When I was four-and-a-half I received the best Christmas gift of my life: a pink, child-size Barbie convertible. I can still remember the surprise and incandescent joy I felt when I found out that it was my Christmas gift. Not surprisingly, gifts are still important to me to this day – and, it seems, to a lot of other people. The existence of Quonsmas is a testament to this fact. Quonsmas, if you haven’t heard of it before, is a Secret Santa exchange. But it’s not just any Secret Santa exchange: It’s a Secret Santa exchange on the Internet.
Begun in 2007 with a suggestion posted by user parmanparman on Metafilter’s Metatalk blog, it has become a way for Metafilter users all over the world to connect and celebrate the holidays together. The system is simple: After signing up, an organizer connects you to another participant, who is then connected to another participant entirely, creating a long chain of gifters and giftees based on mail locations: U.S.-only, U.K.-only, Europe, or International, among others.
Quonsmas isn’t the only, or even the largest, online gift-exchange; in fact, Reddit’s six-year-old Secret Santa — which signed up more than 120,000 participants this year — dwarfs Metafilter’s several times over. But Quonsmas has always been my gift exchange, since I first signed up as a college student. And with its intimate community of, this year, 437 gifters, it also symbolizes some of the very powerful, personal ways that people connect over the Internet.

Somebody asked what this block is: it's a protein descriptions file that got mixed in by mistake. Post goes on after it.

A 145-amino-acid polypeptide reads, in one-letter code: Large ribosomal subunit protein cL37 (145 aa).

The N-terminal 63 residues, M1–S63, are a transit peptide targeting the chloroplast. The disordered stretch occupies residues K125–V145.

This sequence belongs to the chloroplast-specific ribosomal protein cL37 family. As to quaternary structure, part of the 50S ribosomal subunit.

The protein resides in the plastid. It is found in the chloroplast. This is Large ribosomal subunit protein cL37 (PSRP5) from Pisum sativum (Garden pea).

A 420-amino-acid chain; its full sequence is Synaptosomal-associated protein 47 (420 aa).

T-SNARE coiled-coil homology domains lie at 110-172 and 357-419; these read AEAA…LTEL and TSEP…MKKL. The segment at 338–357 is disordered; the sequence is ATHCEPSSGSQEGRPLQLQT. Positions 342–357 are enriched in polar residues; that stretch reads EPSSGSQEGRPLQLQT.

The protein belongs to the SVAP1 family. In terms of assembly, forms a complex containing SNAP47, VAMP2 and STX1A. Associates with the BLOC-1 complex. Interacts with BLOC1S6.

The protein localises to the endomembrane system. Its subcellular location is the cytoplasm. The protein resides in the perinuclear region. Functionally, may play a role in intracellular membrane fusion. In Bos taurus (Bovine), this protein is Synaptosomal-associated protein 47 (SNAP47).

In an era when our Internet friends are largely our Facebook friends — 71 percent of online adults use Facebook — it can feel rare to connect authentically with an online stranger, and even more rare to make an offline connection — in this case by gift. While quonsar and quonsee may never meet (and most don’t), they’re still creating a real-world link. As this year’s organizer, julen, notes, “secret quonsar … [is] a way to bond with the community and people within it, and to experience some holiday cheer outside the expectations and stresses of their off-line lives and holiday plans.”
“The interesting thing is that for a surprisingly large section of the group it’s about the act of giving … People like diving into a person’s posting history and seeing who they are and figuring out what they would like,” she said. Julen, as an organizer, gets many more queries from people trying to make sure their gift made it than from people who haven’t yet received their gift.
All of this raises interesting questions: why, after all, would you send a gift to an Internet stranger in the first place? How would you know their taste, or be able to verify that they received it? The answers are, of course, you won’t – though questionnaires can help – and you can’t. Julen estimates that every year 6-8 second-chance gifters will be needed to regift to those people whose presents never arrived. As volunteers have gone up, this number has actually gone down, thanks to improved communication that lets organizers identify and deal with problems earlier. Many senders will also try to resend a gift that didn’t make it the first time.